Track 8 – Cadillac
Side 2 of the album opens up with a Bo Diddley cover. This song has the same feel to the first track which is pretty fun and fast. Pete carries the song all the way through while Mick plows on the drums. Ray delivers a great harmonica solo. The band spelling Cadillac throughout the song just made me crack a smile.
Track 9 – Bald Headed Woman
The first of two songs penned by the band’s producer Shel Talmy. Both of Talmy’s songs share a common theme; bald people (was this supposed to be an early concept album?) This song is bad and very skippable. At first the song gives us a small taste of what The Kinks will be doing in a couple of years with a mellow acoustic guitar rhythm, and then the song transforms into filth. But wait a minute! Don’t skip yet! According to the album credits; session guitarists Jimmy Page (yeah THAT guy!) plays the acoustic guitar! Nevertheless it’s a bad song; skip to the next song please.
Track 10 – Revenge
The “dark, heavy and distorted” guitar returns in this fantastic instrumental! The boys did a phenomenal job! Again, Ray plays the harmonica and I don’t have any complaints. My goodness Mick was outstanding along with Pete; those guys can really carry a fast paced song! This is indeed of one of the highlights of the album and it was so short and sweet.
Track 11 – Too Much Monkey Business
Another Chuck Berry cover. These guys really relied on Berry material these days. The song is not bad it’s just I’ve heard this trillion of times before from other bands of this era. On the other hand Dave plays his heart out here, probably pulling off the second best guitar solo in the album.
Track 12 – I’ve Been Driving on Bald Mountain
The second and last song that was penned by producer Shel Talmy. Just like the first, dreadful material. This time around Dave is on vocals and does a remarkable job! However that doesn’t save the track from being such a big waste of time.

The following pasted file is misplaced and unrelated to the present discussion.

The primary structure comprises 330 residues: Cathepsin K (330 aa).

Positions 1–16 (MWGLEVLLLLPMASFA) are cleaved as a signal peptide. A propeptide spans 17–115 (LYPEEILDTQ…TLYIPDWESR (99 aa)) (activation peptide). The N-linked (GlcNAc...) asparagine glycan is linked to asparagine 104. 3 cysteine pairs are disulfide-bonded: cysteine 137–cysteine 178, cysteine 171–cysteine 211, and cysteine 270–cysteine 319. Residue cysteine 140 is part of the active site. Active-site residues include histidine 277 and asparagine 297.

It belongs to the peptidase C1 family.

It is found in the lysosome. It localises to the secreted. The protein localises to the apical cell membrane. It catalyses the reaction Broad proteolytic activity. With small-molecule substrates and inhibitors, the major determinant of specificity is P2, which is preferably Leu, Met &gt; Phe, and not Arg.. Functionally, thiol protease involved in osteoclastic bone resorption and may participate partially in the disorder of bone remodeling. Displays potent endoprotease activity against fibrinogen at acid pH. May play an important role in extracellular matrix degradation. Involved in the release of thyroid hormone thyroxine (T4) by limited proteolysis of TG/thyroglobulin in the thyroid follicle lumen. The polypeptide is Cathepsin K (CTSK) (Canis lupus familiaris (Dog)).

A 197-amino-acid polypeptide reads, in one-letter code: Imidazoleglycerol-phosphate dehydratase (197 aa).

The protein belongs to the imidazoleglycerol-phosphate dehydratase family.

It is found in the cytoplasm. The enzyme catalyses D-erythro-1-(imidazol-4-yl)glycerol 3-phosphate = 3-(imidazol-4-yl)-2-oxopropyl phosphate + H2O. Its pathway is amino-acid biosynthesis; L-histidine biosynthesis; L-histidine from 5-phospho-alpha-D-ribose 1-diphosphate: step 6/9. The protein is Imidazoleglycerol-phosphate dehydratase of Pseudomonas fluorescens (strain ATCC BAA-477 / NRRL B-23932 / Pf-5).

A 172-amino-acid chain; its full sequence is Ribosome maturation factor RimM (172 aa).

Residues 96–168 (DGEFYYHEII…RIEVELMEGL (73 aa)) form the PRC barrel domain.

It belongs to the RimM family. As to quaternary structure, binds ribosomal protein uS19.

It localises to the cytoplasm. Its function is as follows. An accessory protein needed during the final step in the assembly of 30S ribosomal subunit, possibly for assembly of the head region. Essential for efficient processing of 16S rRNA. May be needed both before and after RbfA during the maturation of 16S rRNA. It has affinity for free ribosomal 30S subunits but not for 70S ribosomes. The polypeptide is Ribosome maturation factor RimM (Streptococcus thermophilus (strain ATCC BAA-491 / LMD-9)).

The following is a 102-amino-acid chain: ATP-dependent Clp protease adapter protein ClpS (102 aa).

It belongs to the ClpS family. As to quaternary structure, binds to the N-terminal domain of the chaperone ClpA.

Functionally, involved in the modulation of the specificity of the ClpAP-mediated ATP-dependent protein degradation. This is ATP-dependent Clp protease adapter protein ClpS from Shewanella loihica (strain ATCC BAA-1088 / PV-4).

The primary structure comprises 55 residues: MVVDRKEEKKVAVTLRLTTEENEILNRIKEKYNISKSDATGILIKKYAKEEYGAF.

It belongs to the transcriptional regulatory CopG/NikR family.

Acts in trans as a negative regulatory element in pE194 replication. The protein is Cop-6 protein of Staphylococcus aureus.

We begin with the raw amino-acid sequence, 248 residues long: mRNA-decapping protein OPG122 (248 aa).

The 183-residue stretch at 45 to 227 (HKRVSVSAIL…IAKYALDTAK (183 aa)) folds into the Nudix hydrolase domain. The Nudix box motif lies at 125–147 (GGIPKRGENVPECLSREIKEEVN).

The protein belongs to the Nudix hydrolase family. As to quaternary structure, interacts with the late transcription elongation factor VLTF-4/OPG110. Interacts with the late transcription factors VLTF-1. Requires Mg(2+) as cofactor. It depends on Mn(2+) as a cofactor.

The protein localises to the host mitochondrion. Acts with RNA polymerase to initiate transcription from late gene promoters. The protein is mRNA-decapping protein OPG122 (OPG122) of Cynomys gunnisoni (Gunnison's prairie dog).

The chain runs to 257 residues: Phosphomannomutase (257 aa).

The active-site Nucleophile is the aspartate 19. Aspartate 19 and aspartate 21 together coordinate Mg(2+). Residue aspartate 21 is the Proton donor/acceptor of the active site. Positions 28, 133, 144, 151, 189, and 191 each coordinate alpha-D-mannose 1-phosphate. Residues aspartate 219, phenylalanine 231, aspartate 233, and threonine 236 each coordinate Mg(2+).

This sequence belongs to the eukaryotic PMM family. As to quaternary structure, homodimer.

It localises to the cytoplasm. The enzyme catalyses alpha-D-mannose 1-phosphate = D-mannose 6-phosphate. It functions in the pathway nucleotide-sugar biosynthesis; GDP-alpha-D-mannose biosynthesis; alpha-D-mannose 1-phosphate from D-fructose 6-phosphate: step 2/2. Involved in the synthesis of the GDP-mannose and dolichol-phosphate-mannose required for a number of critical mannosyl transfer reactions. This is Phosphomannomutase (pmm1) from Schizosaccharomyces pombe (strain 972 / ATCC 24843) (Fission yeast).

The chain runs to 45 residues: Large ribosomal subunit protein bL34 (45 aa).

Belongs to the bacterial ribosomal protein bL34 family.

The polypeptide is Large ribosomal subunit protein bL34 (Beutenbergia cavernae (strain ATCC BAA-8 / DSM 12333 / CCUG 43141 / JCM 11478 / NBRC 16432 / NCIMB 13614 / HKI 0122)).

Track 13 – Stop Your Sobbing
A very nice melodic song sung by Ray with some harmonization with Dave. Cool track makes it feel that the album is coming to a close (could have been the album closer). Another example of Ray’s songwriting abilities, but of course it’s just the beginning he has a long way to go.
Track 14 – Got Love If You Want It
Clocking in at 3:46, this is the longest song of the album. And wow what a song. A Slim Harpo cover (that were covered by hundred different bands) The Kinks demonstrates they can jam like anybody else. The Rhythm section tears through the song thus taking the spotlight! Mick drums at his best while Ray wails on the harmonica! What great way to end the album making the listener wanting some more. Impressive stuff.
And there you have it. If you’re looking for early “protopunk” or “garage rock” stuff or an avid fan of 1960’s rock (like me) you should definitely give this album a listen its fun throughout. I seriously recommend getting the 2004 reissue of the album. It includes a bunch of bonus tracks such as the killer “All Day and All of the Night” and a fantastic cover of “Louie Louie” which has a “dirty” sound. These “Kink Kids” were still young and inexperienced and it truly shows on each track but you can tell the spirit is there, that’s what makes this debut the more enjoyable.
- You Really Got me
- I Took My Baby Home
- Revenge (instrumental)
- Got Love If You Want It (cover)